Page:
When expecting your child to do chores, the more you praise, the more they will be willing to work. We do this all the time when our kids are small. When my two year old carries something for me, it’s easy and natural to tell him “Thank you! You helped Mommy with your strong muscles!” And he beams with pride and looks for something else to do. But as our kids get older, it’s easy to get lax with our praise. After all, shouldn’t kids just do what they’re told? Do they need to be patted on the head after every little task?
Of course not. But once we’ve decided that our kids should share the burden of the housework, it’s easy to expect them to perform reliably and consistently and never give them any praise. This is not the way to endear them to the thought of working.
Everyone likes to be appreciated for their work.
It’s nice to be noticed even if you would have done the work anyway. I love it when someone thanks me for making a yummy dinner. I try to thank my husband for working hard to provide for us. Showing our appreciation to others turns what might be drudgery into service.
Kids shouldn’t feel like we take their help for granted.
If I am requiring lots of help from my kids but never thanking them for that help, my kids will feel used and unappreciated. They will think they are slaves to my whims and desires. They won’t be cheerful workers; they will be unpaid indentured servants. This isn’t a happy place to live.
Recognizing a child’s work motivates him to keep working in the future.
Aren’t you motivated to work more when someone notices what you’ve done? Most likely no one is going to thank you for scrubbing the toilets or making breakfast for the 100th time this year; but if they did, wouldn’t it brighten your day just a little bit? The same will hold true for our kids. When they know someone cares that they have worked and appreciates how hard they worked, they will be more willing to do so in the future.
Be more thankful by expressing thankfulness.
It’s a self-fulfilling action. When you express your appreciation to your child, it actually makes you more thankful yourself! Ann Voskamp has built an entire following based on growing in grace and love by being thankful. What a beautiful thing that is! You yourself will be blessed by being thankful to others!
The nice thing about modeling appreciation to your kids is that you may see them give it back to you. One of the most powerful way to teach something is to model it yourself and that’s just what you’re doing when you praise your kids. You may find them thanking you for doing something for them.
The right way and the wrong way to praise your kids.
So hopefully by now I’ve convinced you to thank your child for his work. But you should also know there is a right way and a wrong way to do it. Here are the guidelines I use for praising my kids.
1. Praise specific actions
Say things like:
“Thank you for cleaning up your room.”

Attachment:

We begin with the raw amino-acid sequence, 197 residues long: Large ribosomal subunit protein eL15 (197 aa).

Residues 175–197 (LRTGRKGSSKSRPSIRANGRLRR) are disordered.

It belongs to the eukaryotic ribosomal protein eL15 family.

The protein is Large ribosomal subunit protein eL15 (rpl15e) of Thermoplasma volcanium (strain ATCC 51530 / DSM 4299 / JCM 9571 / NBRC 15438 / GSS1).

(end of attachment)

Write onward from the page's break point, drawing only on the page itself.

“It’s so nice that you noticed the toys that needed to be put away.”
“It’s so helpful to me when you do your chores without complaining.”
Identify what they did, not just a general vague praise about their work ethic. Kids need to get the message that they are not defined by their work. (ideas taken loosely from How to Talk So Kids Will Listen & Listen So Kids Will Talk, a fantastic read, by the way)
2. In conjunction with #1, don’t say praise general character qualities.
You’re so tidy.
You’re so smart.
You’re always so helpful.
When you praise character qualities, your child may feel like he could loose your praise and love when he’s not this way. Or he may not feel smart or tidy and think you are lying to him just to please him. He can easily believe your praise if you recognize what he did; he may not believe you as easily if you just recognize something more vague.
Even if he does believe you, he may start to get a big head. “Mom thinks I’m so smart.” This is not the road to serving others!
3. Let your kids hear you bragging to others about them when they think you don’t know they are there. This gives such a boost to kids (and spouses!) When a kid overhears you telling someone else how diligent she is about taking out the trash or how hard she worked on folding laundry, she will beam with pride.
4. Sometimes a hug and a “thanks for helping” is all it takes.
Your kid feels noticed and appreciated and good about the work he did.
Shouldn’t our kids learn that work is its own reward?
Surely out in the work world, no one is praising people just for doing their jobs. Of course not. But even a well-paid employee enjoys a thank you for a job well done. Also, when we praise specific actions, our kids learn to associate service with a feeling of accomplishment. They can begin to internalize these feelings and generate them themselves. At this point, work will start to be its own reward.
Can you praise too much?
You don’t have to notice every. single. task. Praising often doesn’t mean you are constantly thanking your child. Just don’t be stingy with your appreciation.
What about an allowance?
I’ll talk about allowance in a future post. There’s so much more to say about that topic!
- Praise is a great motivator.
- Kids (and spouses) don’t like to be taken for granted.
- Praise specifics not general qualities.
- Expressing thankfulness will make you more thankful.
- You don’t have to praise everything.
Since we are asking big things from our kids, it just makes sense to express our gratitude. It’s what loving families do for each other. While I don’t want you to patronize your kids, I am encouraging you to understand the affect praise has on their attitudes and yours as well.
Should we praise our kids for doing their chores?
The answer I’ll give is an emphatic yes. Chores are a part of life and gratitude should be as well.
[This article is part of the How to Teach Your Kids to Do Chores series.]